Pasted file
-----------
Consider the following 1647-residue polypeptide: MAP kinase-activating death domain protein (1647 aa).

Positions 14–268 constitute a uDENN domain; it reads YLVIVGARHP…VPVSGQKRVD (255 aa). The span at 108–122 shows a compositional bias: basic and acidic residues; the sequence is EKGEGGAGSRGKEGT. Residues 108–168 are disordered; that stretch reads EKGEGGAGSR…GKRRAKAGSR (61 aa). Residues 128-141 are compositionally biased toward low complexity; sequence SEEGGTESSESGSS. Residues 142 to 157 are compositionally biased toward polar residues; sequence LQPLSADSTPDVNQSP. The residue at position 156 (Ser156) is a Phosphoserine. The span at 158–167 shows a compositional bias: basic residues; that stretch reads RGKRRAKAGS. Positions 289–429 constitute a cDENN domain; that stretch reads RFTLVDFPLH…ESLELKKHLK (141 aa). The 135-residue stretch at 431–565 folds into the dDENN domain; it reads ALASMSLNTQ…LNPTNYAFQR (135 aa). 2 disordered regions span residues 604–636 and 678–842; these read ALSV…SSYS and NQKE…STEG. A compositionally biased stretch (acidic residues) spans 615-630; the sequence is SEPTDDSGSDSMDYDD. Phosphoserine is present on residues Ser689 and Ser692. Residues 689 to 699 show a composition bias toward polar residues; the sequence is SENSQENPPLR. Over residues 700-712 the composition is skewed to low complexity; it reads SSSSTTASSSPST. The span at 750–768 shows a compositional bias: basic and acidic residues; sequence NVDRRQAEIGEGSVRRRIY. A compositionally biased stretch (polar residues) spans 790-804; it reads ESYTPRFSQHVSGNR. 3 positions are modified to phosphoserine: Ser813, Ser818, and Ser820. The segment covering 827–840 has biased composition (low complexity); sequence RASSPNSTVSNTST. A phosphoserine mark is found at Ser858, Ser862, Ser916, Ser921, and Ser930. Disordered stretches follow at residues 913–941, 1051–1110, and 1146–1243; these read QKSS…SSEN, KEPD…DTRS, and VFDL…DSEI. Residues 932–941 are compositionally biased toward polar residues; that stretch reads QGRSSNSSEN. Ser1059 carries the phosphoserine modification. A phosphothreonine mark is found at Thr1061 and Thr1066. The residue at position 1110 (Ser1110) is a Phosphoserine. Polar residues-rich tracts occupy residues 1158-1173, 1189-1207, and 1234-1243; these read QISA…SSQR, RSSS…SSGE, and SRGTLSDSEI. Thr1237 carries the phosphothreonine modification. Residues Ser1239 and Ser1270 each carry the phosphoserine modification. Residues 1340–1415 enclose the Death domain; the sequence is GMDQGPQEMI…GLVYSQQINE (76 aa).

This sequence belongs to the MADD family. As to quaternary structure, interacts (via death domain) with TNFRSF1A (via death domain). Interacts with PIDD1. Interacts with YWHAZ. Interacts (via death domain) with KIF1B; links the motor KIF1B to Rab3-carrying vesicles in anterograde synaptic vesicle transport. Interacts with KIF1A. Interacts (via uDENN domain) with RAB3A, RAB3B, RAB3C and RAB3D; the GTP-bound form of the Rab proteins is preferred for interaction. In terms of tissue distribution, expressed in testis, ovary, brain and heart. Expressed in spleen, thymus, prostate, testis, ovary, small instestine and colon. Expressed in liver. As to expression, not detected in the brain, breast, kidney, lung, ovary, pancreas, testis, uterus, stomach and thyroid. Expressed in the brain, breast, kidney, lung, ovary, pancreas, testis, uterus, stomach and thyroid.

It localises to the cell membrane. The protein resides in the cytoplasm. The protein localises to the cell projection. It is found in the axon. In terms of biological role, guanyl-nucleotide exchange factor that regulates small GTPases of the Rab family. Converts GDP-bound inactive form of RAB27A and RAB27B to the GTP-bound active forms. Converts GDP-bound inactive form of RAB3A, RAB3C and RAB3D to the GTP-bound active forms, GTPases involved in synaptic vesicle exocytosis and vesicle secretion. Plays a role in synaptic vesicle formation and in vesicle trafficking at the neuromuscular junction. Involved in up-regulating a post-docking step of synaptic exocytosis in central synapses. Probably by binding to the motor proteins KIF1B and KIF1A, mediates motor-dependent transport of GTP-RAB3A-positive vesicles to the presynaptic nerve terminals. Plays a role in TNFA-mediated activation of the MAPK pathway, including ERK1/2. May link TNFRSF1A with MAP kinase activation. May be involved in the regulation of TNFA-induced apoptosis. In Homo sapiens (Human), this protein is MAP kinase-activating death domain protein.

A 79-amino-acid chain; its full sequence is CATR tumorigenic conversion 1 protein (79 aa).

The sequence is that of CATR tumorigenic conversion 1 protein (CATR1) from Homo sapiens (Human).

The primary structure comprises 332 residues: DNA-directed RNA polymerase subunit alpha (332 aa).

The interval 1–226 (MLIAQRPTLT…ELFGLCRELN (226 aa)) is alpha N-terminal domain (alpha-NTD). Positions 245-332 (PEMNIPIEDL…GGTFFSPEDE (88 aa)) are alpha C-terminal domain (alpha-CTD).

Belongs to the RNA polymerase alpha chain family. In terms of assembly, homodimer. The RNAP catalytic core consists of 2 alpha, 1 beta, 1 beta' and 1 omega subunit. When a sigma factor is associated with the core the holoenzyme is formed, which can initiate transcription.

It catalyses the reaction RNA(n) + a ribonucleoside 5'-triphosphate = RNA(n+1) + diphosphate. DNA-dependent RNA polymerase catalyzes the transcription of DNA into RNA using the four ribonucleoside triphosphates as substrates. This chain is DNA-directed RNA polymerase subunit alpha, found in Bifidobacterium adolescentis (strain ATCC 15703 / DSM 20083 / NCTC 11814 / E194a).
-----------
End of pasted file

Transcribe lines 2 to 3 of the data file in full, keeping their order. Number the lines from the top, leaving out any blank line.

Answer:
Positions 14–268 constitute a uDENN domain; it reads YLVIVGARHP…VPVSGQKRVD (255 aa). The span at 108–122 shows a compositional bias: basic and acidic residues; the sequence is EKGEGGAGSRGKEGT. Residues 108–168 are disordered; that stretch reads EKGEGGAGSR…GKRRAKAGSR (61 aa). Residues 128-141 are compositionally biased toward low complexity; sequence SEEGGTESSESGSS. Residues 142 to 157 are compositionally biased toward polar residues; sequence LQPLSADSTPDVNQSP. The residue at position 156 (Ser156) is a Phosphoserine. The span at 158–167 shows a compositional bias: basic residues; that stretch reads RGKRRAKAGS. Positions 289–429 constitute a cDENN domain; that stretch reads RFTLVDFPLH…ESLELKKHLK (141 aa). The 135-residue stretch at 431–565 folds into the dDENN domain; it reads ALASMSLNTQ…LNPTNYAFQR (135 aa). 2 disordered regions span residues 604–636 and 678–842; these read ALSV…SSYS and NQKE…STEG. A compositionally biased stretch (acidic residues) spans 615-630; the sequence is SEPTDDSGSDSMDYDD. Phosphoserine is present on residues Ser689 and Ser692. Residues 689 to 699 show a composition bias toward polar residues; the sequence is SENSQENPPLR. Over residues 700-712 the composition is skewed to low complexity; it reads SSSSTTASSSPST. The span at 750–768 shows a compositional bias: basic and acidic residues; sequence NVDRRQAEIGEGSVRRRIY. A compositionally biased stretch (polar residues) spans 790-804; it reads ESYTPRFSQHVSGNR. 3 positions are modified to phosphoserine: Ser813, Ser818, and Ser820. The segment covering 827–840 has biased composition (low complexity); sequence RASSPNSTVSNTST. A phosphoserine mark is found at Ser858, Ser862, Ser916, Ser921, and Ser930. Disordered stretches follow at residues 913–941, 1051–1110, and 1146–1243; these read QKSS…SSEN, KEPD…DTRS, and VFDL…DSEI. Residues 932–941 are compositionally biased toward polar residues; that stretch reads QGRSSNSSEN. Ser1059 carries the phosphoserine modification. A phosphothreonine mark is found at Thr1061 and Thr1066. The residue at position 1110 (Ser1110) is a Phosphoserine. Polar residues-rich tracts occupy residues 1158-1173, 1189-1207, and 1234-1243; these read QISA…SSQR, RSSS…SSGE, and SRGTLSDSEI. Thr1237 carries the phosphothreonine modification. Residues Ser1239 and Ser1270 each carry the phosphoserine modification. Residues 1340–1415 enclose the Death domain; the sequence is GMDQGPQEMI…GLVYSQQINE (76 aa).

This sequence belongs to the MADD family. As to quaternary structure, interacts (via death domain) with TNFRSF1A (via death domain). Interacts with PIDD1. Interacts with YWHAZ. Interacts (via death domain) with KIF1B; links the motor KIF1B to Rab3-carrying vesicles in anterograde synaptic vesicle transport. Interacts with KIF1A. Interacts (via uDENN domain) with RAB3A, RAB3B, RAB3C and RAB3D; the GTP-bound form of the Rab proteins is preferred for interaction. In terms of tissue distribution, expressed in testis, ovary, brain and heart. Expressed in spleen, thymus, prostate, testis, ovary, small instestine and colon. Expressed in liver. As to expression, not detected in the brain, breast, kidney, lung, ovary, pancreas, testis, uterus, stomach and thyroid. Expressed in the brain, breast, kidney, lung, ovary, pancreas, testis, uterus, stomach and thyroid.